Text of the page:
Month: October 2011

[Review] Shadow of the Wind by Carlos Ruiz Zafón

Posted on 10/19/2011 in Book Review / 4 Comments

[Review] Shadow of the Wind by Carlos Ruiz ZafónShadow of the Wind by Carlos Ruiz Zafon
Series: Cemetery of Forgotten Books #1
Published by Penguin Group on 1/25/2005
Genres: Adult, Mystery, Thriller
Pages: 506
Format: eBook
Source: Purchased
Goodreads
five-stars

The time is the 1950s; the place, Barcelona. Daniel Sempere, the son of a widowed bookstore owner, is 10 when he discovers a novel, The Shadow of the Wind, by Julián Carax. The novel is rare, the author obscure, and rumors tell of a horribly disfigured man who has been burning every copy he can find of Carax's novels. The man calls himself Laín Coubert-the name of the devil in one of Carax's novels. As he grows up, Daniel's fascination with the mysterious Carax links him to a blind femme fatale with a "porcelain gaze," Clara Barceló; another fan, a leftist jack-of-all-trades, Fermín Romero de Torres; his best friend's sister, the delectable Beatriz Aguilar; and, as he begins investigating the life and death of Carax, a cast of characters with secrets to hide. Officially, Carax's dead body was dumped in an alley in 1936. But discrepancies in this story surface. Meanwhile, Daniel and Fermín are being harried by a sadistic policeman, Carax's childhood friend. As Daniel's quest continues, frightening parallels between his own life and Carax's begin to emerge. Ruiz Zafón strives for a literary tone, and no scene goes by without its complement of florid, cute and inexact similes and metaphors (snow is "God's dandruff"; servants obey orders with "the efficiency and submissiveness of a body of well-trained insects"). Yet the colorful cast of characters, the gothic turns and the straining for effect only give the book the feel of para-literature or the Hollywood version of a great 19th-century novel.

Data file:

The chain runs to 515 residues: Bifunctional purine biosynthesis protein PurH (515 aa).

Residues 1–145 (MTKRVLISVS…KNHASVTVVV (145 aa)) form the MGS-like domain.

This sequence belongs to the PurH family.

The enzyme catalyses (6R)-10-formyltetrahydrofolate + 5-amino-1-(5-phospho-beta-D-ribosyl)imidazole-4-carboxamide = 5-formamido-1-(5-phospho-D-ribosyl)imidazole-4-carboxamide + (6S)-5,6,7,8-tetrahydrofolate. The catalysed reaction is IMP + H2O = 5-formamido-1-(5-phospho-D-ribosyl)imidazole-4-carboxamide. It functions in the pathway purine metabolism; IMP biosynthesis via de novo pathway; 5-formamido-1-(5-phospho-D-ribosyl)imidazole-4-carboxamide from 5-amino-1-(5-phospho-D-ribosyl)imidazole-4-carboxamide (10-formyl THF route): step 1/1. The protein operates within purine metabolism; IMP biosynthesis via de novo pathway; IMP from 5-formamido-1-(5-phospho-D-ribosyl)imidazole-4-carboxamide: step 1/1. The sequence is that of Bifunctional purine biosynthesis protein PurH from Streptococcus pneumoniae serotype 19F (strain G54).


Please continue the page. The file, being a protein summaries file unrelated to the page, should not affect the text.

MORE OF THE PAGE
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A month later, I’m still blubbering over Shadow of the Wind. That’s how amazing it is. It grabs hold of you and doesn’t let go. It demands your thoughts in exchange of nothing. That’s right, it gives you nothing in return, except sleepless nights, shock and a sense that few other books will ever hold a candle to this one. Carlos Ruiz Zafón writes an amazing piece of literature in Shadow of the Wind and the English translation is nothing short of brilliant (although admittedly, I don’t speak Spanish, so I can’t really compare). It was flawless and beautiful and all of the adjectives in the world cannot describe how I felt about it. I can’t even begin to describe this book, the plot, its intricacies and the details.  I would do it and you an injustice.  I’m years late to this book party, but if you haven’t checked this out yet, do it. It is simply one of the best books I’ve ever read.

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Favorite Quote

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“Julian had once told me that a story is a letter the author writes to himself, to tell himself things that he would be unable to discover otherwise.”

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Connect with Carlos Ruiz Zafón\r\nFacebook | Goodreads | Website | Twitter

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Want to buy Shadow of the Wind by Carlos Ruiz Zafón?\r\n

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This book was purchased via Amazon for the Kindle app on iPad. Blurb courtesy of Goodreads.
 
 

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If you liked Shadow of the Wind, be sure to check out The Lantern by Deborah Lawrenson.

five-stars

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